Also, don’t forget to have good non-fiction books around always! Books that engage children on many levels, not just books that stuff in facts. Books that ignite their minds and senses and excite them about learning by making it seem like an adventure, not a chore.


    Your suggestions are the best I’ve ever heard for teaching math and science. Making it creative as you do, takes the doldrums right out of it! How often are you on the road visiting schools, and what is that like for you, traveling so often for your work?

    I visit, oh, 50 or so schools per year. A few are near my home (Oakland, CA) but most are out of town, out of state or even out of the country (I’ve been to schools on all continents except Antarctica). The bottom line is that I love it! Presenting directly to my readers and seeing how excited they can get about math and science energizes me and motivates me to write more books as well as visit more schools!

    It is taxing to do all the travel but I pick up so much energy from the kids that it’s equally invigorating. One downside is that I don’t find it easy to write when I’m on the road visiting schools (and trying to keep up with emails about my next school visits) so I have to discipline myself to do it when I’m home.

    Image 5Every eye on Schwartz as he gets kids involved in the most creative ways.

    Wow, that’s a lot of author visits! I can understand how it would be difficult to concentrate on your writing when you are on the road. Is there a process you go through to come up with the ideas for your books, or do you just wait for inspiration?

    Usually the best ideas just pop into my mind and then percolate for a while before I come up with a way to turn the idea into a book. Often the “ah-hah!” moment occurs while I’m doing something else entirely: riding my bike or hiking or cooking dinner. You might know the quote from Louis Pasteur that goes, “In matters of observation, chance favors the prepared mind.” It’s something like that with ideas for books.

    Without even thinking about it but by being prepared with background information as well as being open to new ideas, I subconsciously filter the myriad thoughts that come into my mind to extract the ones that I think will make the best books. It’s a very personal process and when people say to me they have a great idea for a book I could write, I usually think to myself, “It may be a great idea for a book you can write but that doesn’t mean it will be a great idea for me to write!” I don’t often say this out loud, but it is what I think, and it’s not meant to be unkind in any way. I really do believe that the person who came up with the idea is the one whose mind is best prepared to write that book!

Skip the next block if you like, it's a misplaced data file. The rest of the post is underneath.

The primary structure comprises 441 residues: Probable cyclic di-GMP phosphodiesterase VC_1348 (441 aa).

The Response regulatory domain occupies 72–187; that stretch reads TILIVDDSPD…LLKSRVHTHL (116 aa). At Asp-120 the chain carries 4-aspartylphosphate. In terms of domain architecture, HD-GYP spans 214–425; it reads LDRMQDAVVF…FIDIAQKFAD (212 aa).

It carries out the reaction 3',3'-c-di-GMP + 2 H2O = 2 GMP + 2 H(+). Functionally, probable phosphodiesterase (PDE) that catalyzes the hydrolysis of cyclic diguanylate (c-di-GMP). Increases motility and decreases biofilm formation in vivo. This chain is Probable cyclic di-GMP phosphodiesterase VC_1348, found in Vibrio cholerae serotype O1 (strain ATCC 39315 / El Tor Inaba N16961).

I am sure most other writers would agree with you on that. Having featured a rotting pumpkin in your book, can you think of another plant that would be equally as fascinating to watch decompose?

    How-Much-Is-a-Million-Schwartz-David-M-9780688099336They’re all pretty fascinating and similar in certain ways, different in others. Even a pumpkin will take a very different journey under different conditions. I suppose I could consider doing a series of rotten books (Rotten Zucchini, Rotten Tomatoes, etc.) but I think the rotten theme would wear thin, so instead Dwight and I are talking about using the voices of different characters to a different sort of ecological drama.

    What’s the number one thing you hope children will take away from reading Rotten Pumpkin?

    Rot is good, and, in its own way, beautiful! I think they already intuitively know that because they love the gross pictures, and the grosser the better.

    Image 4

    How about that awesome prop?!

    Gross is indeed wonderful, and it sure does get their attention! What do you most like about being an author?

    Getting kids excited about the subjects I’m excited about. In many cases, I have been excited about them since I was a child.

    When you’re not working, what do you enjoy spending your time doing?

    Hiking, biking, birding, dancing, cooking, eating with friends, talking about things scientific, including rot. (Oh, also, ever since last April, walking my dog. Well, sometimes I enjoy it and sometimes it’s a chore, but I sure spend a lot of time doing it!)

    I’m very familiar with the dog walking ritual myself. David, thank you so much for sharing your ultra creative views about teaching science and math and energizing our readers. I so admire what you do, sharing your passion with children and getting them excited about learning. I can’t imagine anything more rewarding than that.

    For more information about David Schwartz visit his website. Click here to contact David or to schedule an author visit.

    It’s not too late to enter our Halloween SbookTACULAR Giveaway, which includes this title for one of the three winners. Or simply buy the book. It’s a definite keeper, and there’s no better way to get your children interested in science!